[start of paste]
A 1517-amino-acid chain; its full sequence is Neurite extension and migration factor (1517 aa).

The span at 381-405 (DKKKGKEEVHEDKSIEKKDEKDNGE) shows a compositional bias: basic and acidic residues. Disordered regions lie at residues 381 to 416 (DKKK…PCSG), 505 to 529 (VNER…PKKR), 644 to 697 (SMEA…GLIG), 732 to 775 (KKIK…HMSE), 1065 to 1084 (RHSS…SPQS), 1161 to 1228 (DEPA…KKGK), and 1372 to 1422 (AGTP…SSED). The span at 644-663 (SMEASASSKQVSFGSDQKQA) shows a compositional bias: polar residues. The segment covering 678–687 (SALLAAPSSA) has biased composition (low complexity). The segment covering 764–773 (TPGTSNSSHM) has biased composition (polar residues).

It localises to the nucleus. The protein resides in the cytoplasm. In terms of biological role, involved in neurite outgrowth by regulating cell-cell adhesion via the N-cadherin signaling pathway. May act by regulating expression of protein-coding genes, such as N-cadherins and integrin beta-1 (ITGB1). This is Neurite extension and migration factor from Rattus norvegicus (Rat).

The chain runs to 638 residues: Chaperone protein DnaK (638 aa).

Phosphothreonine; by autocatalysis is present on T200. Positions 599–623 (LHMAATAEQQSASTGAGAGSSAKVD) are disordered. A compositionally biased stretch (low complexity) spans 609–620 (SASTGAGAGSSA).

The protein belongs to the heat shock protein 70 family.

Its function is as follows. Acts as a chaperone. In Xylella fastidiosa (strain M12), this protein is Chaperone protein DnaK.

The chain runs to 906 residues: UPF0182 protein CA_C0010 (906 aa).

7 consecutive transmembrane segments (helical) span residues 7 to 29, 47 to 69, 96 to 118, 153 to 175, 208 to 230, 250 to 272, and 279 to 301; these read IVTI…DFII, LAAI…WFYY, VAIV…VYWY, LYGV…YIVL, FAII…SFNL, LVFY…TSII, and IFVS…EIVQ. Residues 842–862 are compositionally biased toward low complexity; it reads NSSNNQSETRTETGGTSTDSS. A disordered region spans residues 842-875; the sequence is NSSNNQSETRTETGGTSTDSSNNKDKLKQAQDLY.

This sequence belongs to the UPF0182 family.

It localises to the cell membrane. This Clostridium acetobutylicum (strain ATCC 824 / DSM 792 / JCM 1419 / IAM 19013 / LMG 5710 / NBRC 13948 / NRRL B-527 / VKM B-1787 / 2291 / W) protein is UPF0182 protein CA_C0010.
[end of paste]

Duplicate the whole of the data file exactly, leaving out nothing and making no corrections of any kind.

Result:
A 1517-amino-acid chain; its full sequence is Neurite extension and migration factor (1517 aa).

The span at 381-405 (DKKKGKEEVHEDKSIEKKDEKDNGE) shows a compositional bias: basic and acidic residues. Disordered regions lie at residues 381 to 416 (DKKK…PCSG), 505 to 529 (VNER…PKKR), 644 to 697 (SMEA…GLIG), 732 to 775 (KKIK…HMSE), 1065 to 1084 (RHSS…SPQS), 1161 to 1228 (DEPA…KKGK), and 1372 to 1422 (AGTP…SSED). The span at 644-663 (SMEASASSKQVSFGSDQKQA) shows a compositional bias: polar residues. The segment covering 678–687 (SALLAAPSSA) has biased composition (low complexity). The segment covering 764–773 (TPGTSNSSHM) has biased composition (polar residues).

It localises to the nucleus. The protein resides in the cytoplasm. In terms of biological role, involved in neurite outgrowth by regulating cell-cell adhesion via the N-cadherin signaling pathway. May act by regulating expression of protein-coding genes, such as N-cadherins and integrin beta-1 (ITGB1). This is Neurite extension and migration factor from Rattus norvegicus (Rat).

The chain runs to 638 residues: Chaperone protein DnaK (638 aa).

Phosphothreonine; by autocatalysis is present on T200. Positions 599–623 (LHMAATAEQQSASTGAGAGSSAKVD) are disordered. A compositionally biased stretch (low complexity) spans 609–620 (SASTGAGAGSSA).

The protein belongs to the heat shock protein 70 family.

Its function is as follows. Acts as a chaperone. In Xylella fastidiosa (strain M12), this protein is Chaperone protein DnaK.

The chain runs to 906 residues: UPF0182 protein CA_C0010 (906 aa).

7 consecutive transmembrane segments (helical) span residues 7 to 29, 47 to 69, 96 to 118, 153 to 175, 208 to 230, 250 to 272, and 279 to 301; these read IVTI…DFII, LAAI…WFYY, VAIV…VYWY, LYGV…YIVL, FAII…SFNL, LVFY…TSII, and IFVS…EIVQ. Residues 842–862 are compositionally biased toward low complexity; it reads NSSNNQSETRTETGGTSTDSS. A disordered region spans residues 842-875; the sequence is NSSNNQSETRTETGGTSTDSSNNKDKLKQAQDLY.

This sequence belongs to the UPF0182 family.

It localises to the cell membrane. This Clostridium acetobutylicum (strain ATCC 824 / DSM 792 / JCM 1419 / IAM 19013 / LMG 5710 / NBRC 13948 / NRRL B-527 / VKM B-1787 / 2291 / W) protein is UPF0182 protein CA_C0010.